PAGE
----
The Minor Arts of Daily Life: Popular Culture in Taiwan

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David K. Jordan, Andrew D. Morris, Marc L. Moskowitz
University of Hawaii Press, 2004 - Social Science - 278 pages
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The Republic of China on Taiwan is the last nation in the world to be excluded from the United Nations. The world's seventeenth largest economy and Asia's most vibrant democracy, Taiwan has continually to convince the world of its historical independence from the People's Republic of China. At the same time, however, forces of history and contemporary economics make Taiwan's intimate cultural and economic ties to the mainland another crucial reality. Yet somehow under these singular conditions, the people of the island go about their daily affairs, making themselves a remarkable font of creativity and cultural innovation. The Minor Arts of Daily Life is an account of the many ways in which contemporary Taiwanese approach their ordinary existence and activities. It presents a wide range of aspects of day-to-day living to convey something of the world as experienced by the Taiwanese themselves. What does it mean to be Taiwanese? In what way does life in Taiwan impart a different view of Chinese culture? How do Taiwanese envision and participate in global culture in the twenty-first century? What issues (cultural, social, political, economic) seem to matter most? What does China mea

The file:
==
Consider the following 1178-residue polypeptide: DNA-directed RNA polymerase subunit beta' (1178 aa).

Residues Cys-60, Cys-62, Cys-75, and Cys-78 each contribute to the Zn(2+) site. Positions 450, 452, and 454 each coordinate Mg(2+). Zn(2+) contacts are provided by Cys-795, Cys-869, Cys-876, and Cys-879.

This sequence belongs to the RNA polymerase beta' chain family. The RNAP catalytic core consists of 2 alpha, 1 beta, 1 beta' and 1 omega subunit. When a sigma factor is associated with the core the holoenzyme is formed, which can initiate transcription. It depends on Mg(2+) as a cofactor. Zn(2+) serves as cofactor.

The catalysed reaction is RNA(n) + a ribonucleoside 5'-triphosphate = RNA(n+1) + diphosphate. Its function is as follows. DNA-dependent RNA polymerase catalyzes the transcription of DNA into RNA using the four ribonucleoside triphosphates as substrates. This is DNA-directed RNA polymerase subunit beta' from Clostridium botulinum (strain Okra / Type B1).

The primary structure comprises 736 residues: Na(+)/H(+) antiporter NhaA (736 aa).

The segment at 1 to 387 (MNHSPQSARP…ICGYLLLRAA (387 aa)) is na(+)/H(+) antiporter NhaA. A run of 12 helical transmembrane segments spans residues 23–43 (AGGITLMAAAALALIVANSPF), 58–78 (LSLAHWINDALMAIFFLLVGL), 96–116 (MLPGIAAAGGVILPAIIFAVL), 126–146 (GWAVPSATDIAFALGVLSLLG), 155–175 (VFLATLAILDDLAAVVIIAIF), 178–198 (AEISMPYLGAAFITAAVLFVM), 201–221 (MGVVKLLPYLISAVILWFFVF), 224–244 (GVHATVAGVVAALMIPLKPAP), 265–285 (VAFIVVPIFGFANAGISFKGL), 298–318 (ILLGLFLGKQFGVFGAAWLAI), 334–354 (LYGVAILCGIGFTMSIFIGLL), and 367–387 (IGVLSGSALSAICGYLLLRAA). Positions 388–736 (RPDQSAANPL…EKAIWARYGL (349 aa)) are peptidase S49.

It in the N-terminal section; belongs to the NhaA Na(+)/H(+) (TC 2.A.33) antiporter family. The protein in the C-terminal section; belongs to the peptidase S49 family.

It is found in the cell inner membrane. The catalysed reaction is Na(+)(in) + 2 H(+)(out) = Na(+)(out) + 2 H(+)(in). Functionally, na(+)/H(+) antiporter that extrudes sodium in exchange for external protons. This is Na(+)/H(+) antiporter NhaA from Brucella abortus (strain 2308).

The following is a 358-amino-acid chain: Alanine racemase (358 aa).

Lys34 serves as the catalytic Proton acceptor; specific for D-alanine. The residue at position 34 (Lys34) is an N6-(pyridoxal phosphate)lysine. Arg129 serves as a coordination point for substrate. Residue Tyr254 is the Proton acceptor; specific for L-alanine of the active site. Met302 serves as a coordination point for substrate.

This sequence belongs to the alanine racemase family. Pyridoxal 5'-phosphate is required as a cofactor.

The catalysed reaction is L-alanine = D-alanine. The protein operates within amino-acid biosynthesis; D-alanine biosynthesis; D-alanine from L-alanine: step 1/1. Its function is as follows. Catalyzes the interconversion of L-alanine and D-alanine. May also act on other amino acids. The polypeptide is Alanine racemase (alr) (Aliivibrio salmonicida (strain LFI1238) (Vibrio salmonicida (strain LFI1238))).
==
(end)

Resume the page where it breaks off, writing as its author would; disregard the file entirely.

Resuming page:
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Contents

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